What is a Podiatrist? A podiatrist deals with the assessment, diagnosis and treatment of the lower limbs and feet. What is a Chiropodist? A chiropodist deals with the assessment, diagnosis and treatment of the lower limbs and feet. Sound familiar? That is because these two professions are one and the same!
While there may be differences in terms of scope of practice in other areas of the world, in Canada, both podiatrists and chiropodists are qualified to treat patients with arthritis, diabetes, lower limb sports injuries, and various other ailments of the feet. They have received specialized training which allows them to work with patients of all ages and to help the elderly stay mobile and independent. The only practical difference between the two professions, in terms of their scope of practice in Canada, is simply their title.
Also read, Physiotherapy Treatment Etobicoke
Chiropodists can advise patients on how to look after their feet and what type of shoes or orthotics to wear. They can also treat, alleviate and benefit day-to-day foot conditions, such as:
- Thickened, fungal, or ingrown toenails
- Varicose veins
- Athlete’s foot
- Smelly feet
- Dry and cracked heels
- Flat feet
- Heel pain
- Ageing feet
- Sports Injuries
Also read, Oakville Physiotherapy Rehab Clinic
Seek help from a Chiropodist for advice or treatment if you have:
- Painful heels or arches
- Thickened or discoloured toenails
- Cracks, cuts, or hardened skin on your feet
- Growths, such as warts
- Scaling or peeling on the soles
- Any other foot condition
Don’t bury your head in the sand and ignore small foot problems! These small “problems” can quickly transform into major issues that can affect the quality of your life. As they say, “prevention is the best cure “. Patients who make regular check-up appointments can avoid many potential feet problems as Chiropodists are specialists at recognizing problems before they have occurred.
Don’t’ let your feet problems keep you from stepping into our clinic! Seek the help of our foot specialists at any of our locations in Etobicoke, Oakville, North York, Mississauga & Toronto and say goodbye to your foot dilemmas!
A knee sprain is an injury of the ligaments; tough bands of fibrous tissue that connect the bones of the upper and lower leg at the knee joint. One of the main forms of knee sprain is in the anterior cruciate ligament (ACL). The ACL and the posterior cruciate ligament (PCL) bridge the inside of the knee joint, forming an, “X” pattern that stabilises the knee against front-to-back and back-to-front forces. There are certain movements in the knee that causes a sprain in the ACL such as: a sudden stop; a twist, pivot, or change in direction at the joint; extreme over-straightening (hyperextension); or a direct impact to the outside of the knee or lower leg. These injuries are quiet common among athletes in sports such as: football, basketball, soccer, rugby, wrestling, gymnastics, and skiing.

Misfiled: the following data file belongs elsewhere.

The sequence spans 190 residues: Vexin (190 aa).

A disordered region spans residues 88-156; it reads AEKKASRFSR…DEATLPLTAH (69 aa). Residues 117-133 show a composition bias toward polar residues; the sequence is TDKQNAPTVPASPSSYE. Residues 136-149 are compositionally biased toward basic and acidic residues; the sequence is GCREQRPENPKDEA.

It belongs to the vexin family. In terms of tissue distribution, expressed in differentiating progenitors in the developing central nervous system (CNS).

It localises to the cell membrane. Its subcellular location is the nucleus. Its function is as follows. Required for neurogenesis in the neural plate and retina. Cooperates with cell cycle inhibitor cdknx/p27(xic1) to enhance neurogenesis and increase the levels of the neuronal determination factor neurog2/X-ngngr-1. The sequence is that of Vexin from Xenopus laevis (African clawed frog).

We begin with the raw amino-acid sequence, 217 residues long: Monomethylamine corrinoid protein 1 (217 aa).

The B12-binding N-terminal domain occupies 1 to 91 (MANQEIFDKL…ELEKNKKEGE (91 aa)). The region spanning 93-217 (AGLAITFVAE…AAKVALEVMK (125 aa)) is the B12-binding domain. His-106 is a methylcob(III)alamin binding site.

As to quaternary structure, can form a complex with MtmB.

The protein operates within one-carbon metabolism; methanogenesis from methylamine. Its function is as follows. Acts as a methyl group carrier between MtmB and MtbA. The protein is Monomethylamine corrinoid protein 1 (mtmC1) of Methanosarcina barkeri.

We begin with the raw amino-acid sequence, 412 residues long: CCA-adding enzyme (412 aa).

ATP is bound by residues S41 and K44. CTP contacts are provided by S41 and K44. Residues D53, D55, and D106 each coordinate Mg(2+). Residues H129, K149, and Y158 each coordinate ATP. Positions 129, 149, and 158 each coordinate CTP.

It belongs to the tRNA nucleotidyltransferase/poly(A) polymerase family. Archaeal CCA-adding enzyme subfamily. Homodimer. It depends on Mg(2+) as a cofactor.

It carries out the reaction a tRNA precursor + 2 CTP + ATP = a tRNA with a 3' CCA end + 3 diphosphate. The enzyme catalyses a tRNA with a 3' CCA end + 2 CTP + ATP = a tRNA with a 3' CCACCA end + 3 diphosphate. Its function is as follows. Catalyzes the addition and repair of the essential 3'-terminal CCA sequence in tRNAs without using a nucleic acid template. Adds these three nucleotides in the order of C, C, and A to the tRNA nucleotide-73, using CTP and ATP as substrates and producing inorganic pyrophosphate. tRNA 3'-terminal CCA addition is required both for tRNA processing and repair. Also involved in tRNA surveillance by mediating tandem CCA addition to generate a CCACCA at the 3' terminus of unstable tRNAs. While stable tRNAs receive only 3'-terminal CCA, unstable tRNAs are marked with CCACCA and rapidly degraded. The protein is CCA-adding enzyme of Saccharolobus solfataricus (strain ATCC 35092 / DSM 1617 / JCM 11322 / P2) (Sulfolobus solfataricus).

It is suggested that when one knee ligament suffers a sprain, there is a good chance that the other parts of the knee may also be injured, most commonly the ACL. Knee sprains are very common. ACL sprains tend to cause more significant symptoms compared to MCL injuries. The most frequent signs of an ACL sprain are:
- A pop heard or felt inside your knee at the time of injury
- Significant knee swelling within a few hours after injury
- Severe knee pain that prevents you from continued participation in your sport
- Black-and-blue discoloration around the knee
- Knee instability- the feeling that your knee will buckle or give out
After injury, a physiotherapist will examine both knees, comparing the injured knee to the uninjured one. During this exam, the physiotherapist will check your injured knee for signs of swelling, deformity, tenderness, fluid inside the knee joint and discoloration. If the patient does not have too much pain and swelling, a physiotherapist will then evaluate the knee’s range of motion and will pull against the ligaments to check their strength. During the exam, the patient will have to bend their knee and the physiotherapist will gently pull forward or push backward on their lower leg where it meets the knee.
Based on the results of the patients’ exam, diagnostic tests may need to be performed to further evaluate the condition of the patients’ knee. These tests may include standard X-Ray’s to check for ligament separation from bone or fracture. Tests may also include a MRI scan or a camera –guided knee surgery (arthroscopy). The expected duration of the injury depends on the severity of the patients’ knee sprain, their rehabilitation program, and what type of sports the patients play. In general, milder sprains heal within 2-4 weeks, whereas other types may take 4-12 months. There are many ways of preventing ACL knee sprain, to help sports related injuries you can:
- Warm up and stretch before participating in athletic activities
- Do exercises which strengthen the leg muscles around the knee, especially the quadriceps.
- Avoid sudden increases in the intensity of a training program. Do not push too hard or too fast. Gradually increase intensity.
- Wear comfortable, supportive shoes that fit your feet and fit your sport
About 90% of people with ACL injuries can expect a full recovery after proper treatment and a good physical therapy program. As a long-term complication, some patients who suffered from an ACL sprain eventually develop pain from osteoarthritis in the joint where the knee has been injured. This symptom may not become present until 15 to 20 years after the initial knee injury.
Call a professional when:
- Knee becomes very painful or swollen
- Cannot bear weight
- Feels as if it will buckle or give out.